Dr. Aart Holtslag, assistant professor of political science at Shepherd University, will present his talk "Diffusion of Conventional Arms Norms: NGOs, Landmines, Small Arms, and Cluster Munitions" Wednesday, Apr. 2 at noon in the Robert C. Byrd Center for Legislative Studies auditorium.
In the last 20 years a silent revolution has taken place in the area of arms control. International campaigns established regimes outlawing the use of landmines, curtailing the illicit trade in small arms and light weapons, and limiting the utilization of cluster munitions. The negotiations establishing these international regimes have all been concluded in a relatively short timespan, all included non-state actors, and all were based on principles of international humanitarian law. Holtslag will describe the process by which the principles of humanitarian laws wereaccepted as applicable to landmines, cluster munitions, and small arms and light weapons. He contends that the acceptance of the principles of humanitarian law is determined by the proportionality of the military advantage gained and the humanitarian cost of employing the weapon in question. In this equation the security calculation carries more weight than the humanitarian cost calculation.
Holtslag is a native of the Netherlands. He earned a doctoral degree, similar to a master's degree, in political science from the Katholieke Universiteit Nijmegen, now Radboud Universiteit and a Diplome in international human rights law from the International Institute of Human Rights of the University of Strasbourg, France.
He used his degree to work with several non-governmental and international organizations researching human rights situations throughout the world. While working with Haitian refugees in Miami he started his Ph.D in international relations at Florida International University working with Susan Waltz, the former chair of Amnesty International's International Executive board, and Nicholas Onuf. His dissertation, "Against Small Arms: An International Network Analysis," explored the role of non-state actors in the quest to create a treaty to limit the trade in small arms and light weapons. Holtslag's academic experience prior Shepherd includes teaching at Florida International University, the New Bulgarian University, and the University of Massachusetts Lowell. His research interest can be described as the role of the individual in global politics and includes work on human rights, international law, international organizations, and non-governmental organizations.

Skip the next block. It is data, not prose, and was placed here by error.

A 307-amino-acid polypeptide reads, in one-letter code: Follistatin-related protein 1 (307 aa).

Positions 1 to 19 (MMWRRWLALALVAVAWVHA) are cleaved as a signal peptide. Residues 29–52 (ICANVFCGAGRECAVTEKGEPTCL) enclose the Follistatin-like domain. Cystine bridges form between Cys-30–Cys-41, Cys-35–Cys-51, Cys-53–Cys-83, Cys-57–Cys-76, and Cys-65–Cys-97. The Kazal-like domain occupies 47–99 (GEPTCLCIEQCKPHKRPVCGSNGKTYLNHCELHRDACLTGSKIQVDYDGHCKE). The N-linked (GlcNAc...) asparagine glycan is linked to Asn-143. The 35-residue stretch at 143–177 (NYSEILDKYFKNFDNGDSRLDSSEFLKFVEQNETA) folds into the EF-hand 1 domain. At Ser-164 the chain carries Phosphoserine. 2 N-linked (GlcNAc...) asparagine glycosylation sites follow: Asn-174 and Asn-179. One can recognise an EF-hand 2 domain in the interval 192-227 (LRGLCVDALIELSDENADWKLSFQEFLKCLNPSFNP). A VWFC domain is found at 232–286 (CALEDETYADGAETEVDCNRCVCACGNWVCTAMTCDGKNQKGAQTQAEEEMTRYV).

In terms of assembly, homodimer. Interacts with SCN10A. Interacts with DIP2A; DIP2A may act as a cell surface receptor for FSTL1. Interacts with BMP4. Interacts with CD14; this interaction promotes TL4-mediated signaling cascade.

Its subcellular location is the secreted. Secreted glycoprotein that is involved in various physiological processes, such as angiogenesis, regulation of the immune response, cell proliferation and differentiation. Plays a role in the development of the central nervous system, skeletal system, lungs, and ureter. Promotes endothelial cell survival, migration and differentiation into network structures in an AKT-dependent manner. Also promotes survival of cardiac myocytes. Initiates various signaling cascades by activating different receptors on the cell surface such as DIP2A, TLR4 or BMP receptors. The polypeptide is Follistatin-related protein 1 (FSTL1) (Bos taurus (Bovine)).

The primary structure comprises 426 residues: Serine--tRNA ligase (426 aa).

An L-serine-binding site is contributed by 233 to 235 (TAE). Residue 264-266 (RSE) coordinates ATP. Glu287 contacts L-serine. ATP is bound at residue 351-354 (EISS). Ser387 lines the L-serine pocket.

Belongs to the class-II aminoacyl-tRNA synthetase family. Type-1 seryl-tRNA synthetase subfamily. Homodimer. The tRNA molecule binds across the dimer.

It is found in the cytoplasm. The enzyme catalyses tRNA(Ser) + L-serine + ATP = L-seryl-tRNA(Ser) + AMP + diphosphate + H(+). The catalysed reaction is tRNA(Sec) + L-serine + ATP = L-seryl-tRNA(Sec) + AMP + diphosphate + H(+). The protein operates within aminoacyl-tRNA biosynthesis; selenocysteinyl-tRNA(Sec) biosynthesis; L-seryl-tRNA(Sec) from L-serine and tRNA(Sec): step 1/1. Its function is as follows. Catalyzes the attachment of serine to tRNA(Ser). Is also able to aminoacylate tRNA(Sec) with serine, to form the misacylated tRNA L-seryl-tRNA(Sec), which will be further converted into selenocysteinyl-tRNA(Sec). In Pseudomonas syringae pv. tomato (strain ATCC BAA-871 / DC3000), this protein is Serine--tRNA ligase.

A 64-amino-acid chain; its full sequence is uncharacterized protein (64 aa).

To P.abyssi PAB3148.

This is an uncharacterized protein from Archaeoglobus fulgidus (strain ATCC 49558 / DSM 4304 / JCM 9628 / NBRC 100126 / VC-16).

The Faculty Research Forum is a monthly lecture series implemented by the faculty and designed to highlight the current scholarship of Shepherd University faculty members. Presentations are drawn from across the campus community and are presented free of charge to faculty, staff, students and members of the community. The purposes of the Faculty Research Forum are to bring together committed scholars from all disciplines, to highlight the scholarly accomplishments of Shepherd University faculty, to encourage collaborative relationships both within and across academic disciplines and to contribute to the spirit of research and inquiry that defines what it means to be an institution of higher education.
For more information, go to www.shepherd.edu/aaweb/frf/.